Jordan’s Story

Jordan first noticed symptoms that were unusual for her when she was pregnant. This is Jordan's pancreatitis story.

My name is Jordan, I’m 25 years old and I have chronic pancreatitis. I have a 3-year-old daughter called Frankie Rae and I recently got married to my amazing husband, Matt.

I first noticed symptoms that were unusual for me when I was pregnant with my daughter. I just put this down to severe acid reflux due to pregnancy, as apart from that, I had a straightforward pregnancy.

Along came my daughter and I was just starting to get to grips with being a mum and enjoying all those new born cuddles. I felt on top of the world and the luckiest mum ever to have such a beautiful baby girl.

All seemed well, until 15 days after I gave birth. One morning, I woke in the early hours with a pain in my upper abdomen and chest. I took some pain killers and tried to sleep it off. But I woke again with extreme pain this time, in the same place as before. My partner had just gone back to work after paternity leave so I called through to my mum (who we live with). I was in too much pain to even pick up my daughter.

From then, it got worse and worse. I had never experienced pain like it before, and I had just been in labour! I was rolling around in bed, screaming out as it was just unbearable. The pain was travelling into my back and becoming more intense, even though I thought that couldn’t be possible. I started being sick and I thought it might relieve the pain, but it didn’t.

Mum phoned the GP, who could hear me in the background and told us to ring 999 immediately. An ambulance came out, put my pain and sickness down to food poisoning and left.

I started losing consciousness. Mum called 999 again, and the ambulance came back out. My pulse was low, so I was given an injection of adrenaline and was taken to hospital. Once at hospital, bloods were taken and I was told I had pancreatitis. I’d never heard of this before, but knew that it wasn’t good by the look on my mum’s face as soon as the doctor told us.

I was transferred onto a ward where I was closely monitored and had more tests. A couple of days later, I was taken for an emergency CT scan as the doctor feared that my pancreatitis may be necrotising (dying). And half an hour after the scan, it was confirmed my pancreas was indeed dying and I had lost 95% of my pancreas.

They put the pancreatitis down to gallstones which were caused through pregnancy. They wanted to remove my gallbladder, but I was too unwell to operate on safely. Three weeks later, they were able to remove my gallbladder.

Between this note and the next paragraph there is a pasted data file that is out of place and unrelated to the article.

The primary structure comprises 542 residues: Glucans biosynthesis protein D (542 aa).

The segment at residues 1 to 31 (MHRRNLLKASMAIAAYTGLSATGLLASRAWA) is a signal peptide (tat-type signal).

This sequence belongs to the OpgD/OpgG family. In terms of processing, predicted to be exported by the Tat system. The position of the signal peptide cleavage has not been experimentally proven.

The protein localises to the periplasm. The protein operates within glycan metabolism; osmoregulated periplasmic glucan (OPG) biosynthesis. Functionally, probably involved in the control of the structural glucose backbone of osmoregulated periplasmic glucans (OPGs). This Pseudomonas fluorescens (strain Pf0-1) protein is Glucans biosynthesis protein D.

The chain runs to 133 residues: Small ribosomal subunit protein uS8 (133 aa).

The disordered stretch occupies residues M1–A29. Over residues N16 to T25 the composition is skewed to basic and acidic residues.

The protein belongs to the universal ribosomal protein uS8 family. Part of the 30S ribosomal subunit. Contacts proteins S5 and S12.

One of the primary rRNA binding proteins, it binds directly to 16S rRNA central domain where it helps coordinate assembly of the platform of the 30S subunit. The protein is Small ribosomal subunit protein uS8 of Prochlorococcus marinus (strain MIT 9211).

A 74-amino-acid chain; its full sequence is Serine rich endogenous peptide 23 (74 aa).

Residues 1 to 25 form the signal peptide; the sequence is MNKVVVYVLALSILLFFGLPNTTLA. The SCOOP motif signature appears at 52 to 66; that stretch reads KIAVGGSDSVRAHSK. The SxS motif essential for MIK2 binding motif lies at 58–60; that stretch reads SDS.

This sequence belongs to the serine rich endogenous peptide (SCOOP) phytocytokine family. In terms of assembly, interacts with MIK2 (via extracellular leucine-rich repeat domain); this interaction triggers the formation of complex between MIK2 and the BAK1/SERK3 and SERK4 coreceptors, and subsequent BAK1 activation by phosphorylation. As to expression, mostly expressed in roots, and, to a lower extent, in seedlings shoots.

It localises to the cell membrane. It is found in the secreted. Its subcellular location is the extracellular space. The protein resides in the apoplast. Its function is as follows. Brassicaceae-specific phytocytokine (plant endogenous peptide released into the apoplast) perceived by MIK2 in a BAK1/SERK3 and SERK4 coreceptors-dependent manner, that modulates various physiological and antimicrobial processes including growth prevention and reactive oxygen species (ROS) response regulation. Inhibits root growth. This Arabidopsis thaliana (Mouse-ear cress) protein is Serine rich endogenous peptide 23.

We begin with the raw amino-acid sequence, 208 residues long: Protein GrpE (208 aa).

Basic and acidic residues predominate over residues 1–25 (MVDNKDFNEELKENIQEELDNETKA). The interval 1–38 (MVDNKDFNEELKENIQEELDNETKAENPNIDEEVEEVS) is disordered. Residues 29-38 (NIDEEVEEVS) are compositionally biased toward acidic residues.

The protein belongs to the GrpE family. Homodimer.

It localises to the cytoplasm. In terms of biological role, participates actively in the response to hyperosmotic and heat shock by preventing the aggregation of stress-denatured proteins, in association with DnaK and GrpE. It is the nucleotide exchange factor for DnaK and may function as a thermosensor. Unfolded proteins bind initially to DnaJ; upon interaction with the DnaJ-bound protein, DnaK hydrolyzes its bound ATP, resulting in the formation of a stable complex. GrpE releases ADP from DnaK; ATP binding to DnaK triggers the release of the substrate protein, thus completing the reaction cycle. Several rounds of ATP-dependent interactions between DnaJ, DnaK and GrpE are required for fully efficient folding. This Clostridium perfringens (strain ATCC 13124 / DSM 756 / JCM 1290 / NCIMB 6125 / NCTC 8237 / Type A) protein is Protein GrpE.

Once my gallbladder had been removed, I spent another week in hospital to recover and then I was able to leave. In the four weeks I spent in hospital, I was diagnosed with type 3c diabetes, as too much of my pancreas had been killed off, so my pancreas didn’t function properly. There really isn’t enough awareness around about type 3c. Many doctors and nurses I have seen over the years are very confused when I mention it. Including some specialist diabetes nurses. So much more awareness is needed in order to help treat the pancreatitis and diabetes appropriately.

Since the initial diagnosis I had many flare ups of acute pancreatitis but due to the damage from the first attack, it has now been diagnosed as chronic (life-long).

I have had many different hospital visits for A&E, consultant appointments and diabetes appointments over the past three years since this happened. The diabetes has affected my life massively. It’s a whole new life and world that I need to adjust to.

I have the most amazing, supportive family and have recently got married. I didn’t have much support from outside organisations until I found Guts UK. Their support and information has helped me come to terms with the new life I now live.

I struggle with daily pain, and my mental health has been affected more than I could have ever thought possible. But I get through, day by day.

I’m hoping in the future that there is more funding go into pancreatitis and the different causes to it. I’d also wish for pregnant women to be investigated more if they complain of abnormal pain throughout the pregnancies, as I do believe that it could have been picked up on sooner.

"I’m hoping in the future that there is more funding go into pancreatitis and the different causes to it." - Jordan

There is no effective treatment for pancreatitis. There is no cure.

Guts UK is the only UK charity funding a research fellowship into pancreatitis. We are dedicated to finding an effective treatment, a cure for this misunderstood and underfunded condition.

People are suffering, people are dying, all because of a lack of knowledge about our guts. Join our community and champion our cause by donating to our life-saving research today.

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